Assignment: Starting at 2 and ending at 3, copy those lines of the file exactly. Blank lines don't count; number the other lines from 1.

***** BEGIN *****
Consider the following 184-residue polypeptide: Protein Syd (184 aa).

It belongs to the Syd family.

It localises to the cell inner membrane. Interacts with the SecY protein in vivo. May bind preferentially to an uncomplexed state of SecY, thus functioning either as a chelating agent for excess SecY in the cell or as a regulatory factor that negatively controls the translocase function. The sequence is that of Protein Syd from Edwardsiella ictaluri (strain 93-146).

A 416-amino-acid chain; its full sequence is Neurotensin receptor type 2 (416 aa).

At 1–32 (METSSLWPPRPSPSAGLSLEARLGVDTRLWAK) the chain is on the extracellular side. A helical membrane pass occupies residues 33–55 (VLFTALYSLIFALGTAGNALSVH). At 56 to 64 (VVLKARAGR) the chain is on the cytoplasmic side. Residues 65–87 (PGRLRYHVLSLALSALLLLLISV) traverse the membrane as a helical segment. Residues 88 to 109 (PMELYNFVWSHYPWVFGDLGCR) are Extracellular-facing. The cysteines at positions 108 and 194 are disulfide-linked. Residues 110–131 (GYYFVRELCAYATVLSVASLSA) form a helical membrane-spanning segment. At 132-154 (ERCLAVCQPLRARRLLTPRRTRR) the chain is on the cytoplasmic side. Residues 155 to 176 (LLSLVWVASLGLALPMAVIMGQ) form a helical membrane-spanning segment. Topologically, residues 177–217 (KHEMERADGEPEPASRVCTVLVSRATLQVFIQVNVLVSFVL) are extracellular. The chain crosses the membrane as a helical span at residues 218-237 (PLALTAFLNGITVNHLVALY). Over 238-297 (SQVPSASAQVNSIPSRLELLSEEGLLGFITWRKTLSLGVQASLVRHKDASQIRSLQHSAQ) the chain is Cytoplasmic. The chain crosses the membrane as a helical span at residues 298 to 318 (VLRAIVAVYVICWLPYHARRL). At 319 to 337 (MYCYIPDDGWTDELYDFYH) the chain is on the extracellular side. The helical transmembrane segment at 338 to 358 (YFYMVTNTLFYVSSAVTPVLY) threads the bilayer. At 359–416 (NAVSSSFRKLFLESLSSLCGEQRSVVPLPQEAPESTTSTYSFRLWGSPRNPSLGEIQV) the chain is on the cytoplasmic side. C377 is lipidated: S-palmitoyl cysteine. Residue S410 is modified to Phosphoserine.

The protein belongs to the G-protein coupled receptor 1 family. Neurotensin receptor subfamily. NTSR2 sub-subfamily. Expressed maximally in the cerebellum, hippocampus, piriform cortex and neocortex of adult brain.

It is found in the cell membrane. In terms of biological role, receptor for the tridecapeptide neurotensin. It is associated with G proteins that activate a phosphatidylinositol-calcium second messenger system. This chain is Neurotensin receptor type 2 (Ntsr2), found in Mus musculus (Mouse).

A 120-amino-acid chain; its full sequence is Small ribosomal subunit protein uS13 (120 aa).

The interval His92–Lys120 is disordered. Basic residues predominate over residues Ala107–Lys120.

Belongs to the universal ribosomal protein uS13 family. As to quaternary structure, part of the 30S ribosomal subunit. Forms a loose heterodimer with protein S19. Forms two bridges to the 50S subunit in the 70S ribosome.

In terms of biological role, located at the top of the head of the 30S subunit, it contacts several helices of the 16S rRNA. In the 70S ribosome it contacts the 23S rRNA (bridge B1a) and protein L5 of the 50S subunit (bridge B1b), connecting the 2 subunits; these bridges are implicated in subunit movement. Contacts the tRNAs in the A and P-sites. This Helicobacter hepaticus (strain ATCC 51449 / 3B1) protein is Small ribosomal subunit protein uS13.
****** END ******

It belongs to the Syd family.

It localises to the cell inner membrane. Interacts with the SecY protein in vivo. May bind preferentially to an uncomplexed state of SecY, thus functioning either as a chelating agent for excess SecY in the cell or as a regulatory factor that negatively controls the translocase function. The sequence is that of Protein Syd from Edwardsiella ictaluri (strain 93-146).